The UK, the US and Australia have been unable to control the epidemic. As relations with China become more strained, Chinese parents and students must consider all possible risks and also whether distance learning is really worth the tuition. But why are prestigious universities facing serious financial difficulties with a drop in tuition fees in just one year? Ultimately, the commercialization of higher education is to blame. Over the past 20 years, China has also already experienced a certain degree of commercialization so attention must be paid by relevant departments to learn from problems in other countries.

DPP Government Harms Taiwan by Promoting Decoupling from the Mainland
Tuesday, September 1, 2020
DPP Government Harms Taiwan by Promoting Decoupling from the Mainland

Xie Nan, Associate Researcher, Institute of Taiwan Studies, Chinese Academy of Social Sciences, in Global Times (August 21, 2020)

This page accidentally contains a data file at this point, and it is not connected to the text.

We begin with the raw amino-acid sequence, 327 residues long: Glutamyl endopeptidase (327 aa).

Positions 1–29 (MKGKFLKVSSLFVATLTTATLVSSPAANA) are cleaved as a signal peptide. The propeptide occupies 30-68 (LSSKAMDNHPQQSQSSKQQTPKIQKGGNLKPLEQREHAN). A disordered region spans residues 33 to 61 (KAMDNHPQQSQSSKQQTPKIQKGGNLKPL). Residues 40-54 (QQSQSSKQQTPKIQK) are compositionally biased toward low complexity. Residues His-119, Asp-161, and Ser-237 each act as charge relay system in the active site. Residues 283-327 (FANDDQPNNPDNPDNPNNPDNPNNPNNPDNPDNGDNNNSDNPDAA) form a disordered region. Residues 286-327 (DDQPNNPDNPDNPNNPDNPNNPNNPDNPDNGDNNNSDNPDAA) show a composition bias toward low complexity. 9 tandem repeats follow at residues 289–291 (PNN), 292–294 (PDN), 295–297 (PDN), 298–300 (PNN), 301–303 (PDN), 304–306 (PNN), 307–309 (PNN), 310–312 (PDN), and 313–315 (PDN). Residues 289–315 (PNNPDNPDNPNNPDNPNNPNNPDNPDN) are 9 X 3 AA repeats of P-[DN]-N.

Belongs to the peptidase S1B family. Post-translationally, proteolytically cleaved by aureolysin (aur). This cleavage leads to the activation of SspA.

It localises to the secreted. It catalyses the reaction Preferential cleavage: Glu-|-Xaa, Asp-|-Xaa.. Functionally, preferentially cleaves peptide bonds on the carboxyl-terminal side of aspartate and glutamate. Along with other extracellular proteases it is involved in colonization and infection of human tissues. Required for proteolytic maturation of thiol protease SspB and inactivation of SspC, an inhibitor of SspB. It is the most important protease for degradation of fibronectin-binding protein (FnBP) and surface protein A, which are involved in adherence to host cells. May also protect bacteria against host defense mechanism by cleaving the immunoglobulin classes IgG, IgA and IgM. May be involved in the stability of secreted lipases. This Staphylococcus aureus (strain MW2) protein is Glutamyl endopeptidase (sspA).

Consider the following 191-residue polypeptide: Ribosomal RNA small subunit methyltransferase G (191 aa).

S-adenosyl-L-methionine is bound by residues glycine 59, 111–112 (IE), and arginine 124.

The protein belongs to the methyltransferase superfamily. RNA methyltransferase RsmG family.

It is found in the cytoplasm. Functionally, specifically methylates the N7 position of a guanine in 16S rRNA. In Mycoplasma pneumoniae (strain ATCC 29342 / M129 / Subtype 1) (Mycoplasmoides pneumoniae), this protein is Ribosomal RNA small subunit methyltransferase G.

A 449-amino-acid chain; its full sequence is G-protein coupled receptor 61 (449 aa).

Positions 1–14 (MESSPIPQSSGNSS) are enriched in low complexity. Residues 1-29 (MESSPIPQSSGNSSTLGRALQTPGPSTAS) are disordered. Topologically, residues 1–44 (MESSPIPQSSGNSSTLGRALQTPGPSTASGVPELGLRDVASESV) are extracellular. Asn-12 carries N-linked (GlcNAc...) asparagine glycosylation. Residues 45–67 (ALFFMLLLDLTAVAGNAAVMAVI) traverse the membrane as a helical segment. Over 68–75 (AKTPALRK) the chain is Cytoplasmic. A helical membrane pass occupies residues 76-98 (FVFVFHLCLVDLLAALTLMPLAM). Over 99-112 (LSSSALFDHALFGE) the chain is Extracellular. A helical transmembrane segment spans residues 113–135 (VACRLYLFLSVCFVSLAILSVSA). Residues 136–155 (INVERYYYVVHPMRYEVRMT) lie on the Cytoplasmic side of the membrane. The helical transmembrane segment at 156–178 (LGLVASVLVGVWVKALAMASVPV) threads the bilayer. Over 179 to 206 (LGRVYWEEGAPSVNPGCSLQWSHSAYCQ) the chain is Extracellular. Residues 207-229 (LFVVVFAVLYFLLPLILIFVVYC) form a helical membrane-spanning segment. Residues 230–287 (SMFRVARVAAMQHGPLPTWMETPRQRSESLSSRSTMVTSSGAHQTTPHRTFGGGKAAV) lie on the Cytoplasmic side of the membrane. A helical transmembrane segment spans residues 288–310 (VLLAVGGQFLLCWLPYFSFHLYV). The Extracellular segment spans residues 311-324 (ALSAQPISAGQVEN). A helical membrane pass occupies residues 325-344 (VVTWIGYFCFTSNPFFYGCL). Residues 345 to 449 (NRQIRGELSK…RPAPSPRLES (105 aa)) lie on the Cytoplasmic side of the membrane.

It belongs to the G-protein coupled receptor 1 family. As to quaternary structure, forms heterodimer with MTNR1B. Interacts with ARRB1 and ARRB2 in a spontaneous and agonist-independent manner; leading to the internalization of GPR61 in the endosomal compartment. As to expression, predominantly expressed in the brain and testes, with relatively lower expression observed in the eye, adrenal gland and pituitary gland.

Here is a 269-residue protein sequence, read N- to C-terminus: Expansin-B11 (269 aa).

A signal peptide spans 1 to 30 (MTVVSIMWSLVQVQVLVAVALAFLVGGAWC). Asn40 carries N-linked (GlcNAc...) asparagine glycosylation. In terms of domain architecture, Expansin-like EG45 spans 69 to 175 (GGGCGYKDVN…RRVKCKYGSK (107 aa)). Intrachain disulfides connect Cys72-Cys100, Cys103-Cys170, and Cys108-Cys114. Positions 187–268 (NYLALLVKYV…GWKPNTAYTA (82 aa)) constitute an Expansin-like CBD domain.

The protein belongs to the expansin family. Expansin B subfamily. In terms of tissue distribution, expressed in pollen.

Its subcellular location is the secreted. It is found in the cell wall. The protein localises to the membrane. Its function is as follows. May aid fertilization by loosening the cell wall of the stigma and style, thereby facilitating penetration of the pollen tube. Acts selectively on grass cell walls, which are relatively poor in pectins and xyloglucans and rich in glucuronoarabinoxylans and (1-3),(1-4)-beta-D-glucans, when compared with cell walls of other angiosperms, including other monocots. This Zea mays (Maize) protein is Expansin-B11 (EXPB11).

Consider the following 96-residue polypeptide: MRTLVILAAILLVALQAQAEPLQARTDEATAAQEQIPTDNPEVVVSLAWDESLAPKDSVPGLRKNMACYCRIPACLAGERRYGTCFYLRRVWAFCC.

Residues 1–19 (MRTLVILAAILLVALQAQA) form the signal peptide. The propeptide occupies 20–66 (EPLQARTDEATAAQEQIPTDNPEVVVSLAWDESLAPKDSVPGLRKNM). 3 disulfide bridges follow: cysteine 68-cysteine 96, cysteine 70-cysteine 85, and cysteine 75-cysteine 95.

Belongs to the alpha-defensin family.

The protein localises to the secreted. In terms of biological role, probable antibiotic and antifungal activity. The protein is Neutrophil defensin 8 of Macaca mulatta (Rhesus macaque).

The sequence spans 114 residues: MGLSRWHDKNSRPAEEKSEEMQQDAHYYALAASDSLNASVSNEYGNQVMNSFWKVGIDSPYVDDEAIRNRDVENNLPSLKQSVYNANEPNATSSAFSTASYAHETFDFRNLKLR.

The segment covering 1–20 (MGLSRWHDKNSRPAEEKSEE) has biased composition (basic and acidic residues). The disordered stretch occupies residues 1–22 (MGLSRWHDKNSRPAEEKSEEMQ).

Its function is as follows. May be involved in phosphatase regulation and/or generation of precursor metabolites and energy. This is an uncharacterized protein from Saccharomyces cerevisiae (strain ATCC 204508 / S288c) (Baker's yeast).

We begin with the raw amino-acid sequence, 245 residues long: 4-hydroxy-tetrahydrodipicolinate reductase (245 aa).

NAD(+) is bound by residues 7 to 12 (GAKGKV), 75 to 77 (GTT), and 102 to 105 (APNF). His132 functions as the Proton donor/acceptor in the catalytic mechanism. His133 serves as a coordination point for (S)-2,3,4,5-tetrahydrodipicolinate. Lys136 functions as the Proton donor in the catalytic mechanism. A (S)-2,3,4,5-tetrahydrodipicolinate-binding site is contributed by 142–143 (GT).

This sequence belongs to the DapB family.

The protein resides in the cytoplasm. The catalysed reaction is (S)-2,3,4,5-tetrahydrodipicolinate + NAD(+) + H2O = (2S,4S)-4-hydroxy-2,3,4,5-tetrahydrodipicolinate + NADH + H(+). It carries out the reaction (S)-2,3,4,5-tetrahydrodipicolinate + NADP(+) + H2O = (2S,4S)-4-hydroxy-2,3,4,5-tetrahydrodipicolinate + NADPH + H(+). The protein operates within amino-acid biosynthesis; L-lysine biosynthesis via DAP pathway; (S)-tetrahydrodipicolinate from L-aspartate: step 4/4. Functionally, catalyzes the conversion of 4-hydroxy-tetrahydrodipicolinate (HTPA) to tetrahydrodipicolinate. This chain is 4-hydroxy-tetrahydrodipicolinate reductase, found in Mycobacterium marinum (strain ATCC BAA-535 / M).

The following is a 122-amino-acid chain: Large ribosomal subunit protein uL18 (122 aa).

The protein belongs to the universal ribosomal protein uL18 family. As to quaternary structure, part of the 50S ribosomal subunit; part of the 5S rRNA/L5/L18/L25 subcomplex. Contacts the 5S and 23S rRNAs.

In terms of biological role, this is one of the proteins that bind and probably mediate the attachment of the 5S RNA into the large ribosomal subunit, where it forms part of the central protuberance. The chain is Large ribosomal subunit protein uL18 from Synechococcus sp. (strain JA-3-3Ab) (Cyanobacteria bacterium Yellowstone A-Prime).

Summary by Alan Yang Gregory (Photo credit: Solomon203)

DPP Government Harms Taiwan by Promoting Decoupling from the Mainland

The Democratic Progressive Party (DPP) in Taiwan is increasingly attempting to restrict cross-strait economic, trade and cultural exchanges. The DPP has moved to bar popular mainland streaming services, iQiyi and Tencent’s WeTV, from operating in Taiwan. At the same time, relevant departments have tightened the classification of "mainland capital". At present, the island currently imposes strict regulations on investment from companies that are at least 30 percent mainland-owned.

Streaming services such as iQiyi have contributed to the economic and social development of Taiwan, while at the same time introducing high-quality film and television content to the people, enabling citizens on both sides of the Taiwan Strait to share popular culture. This has helped strengthen cross-strait connections.

The restrictive measures imposed by the DPP represent a form of "ideological leadership" that closely follows the US "anti-China" line, even if this means damaging the real interests of the Taiwan people. Some Taiwan media have labelled the DPP authorities' strict restrictions on investment as "stupid" and "causing harm with no benefits".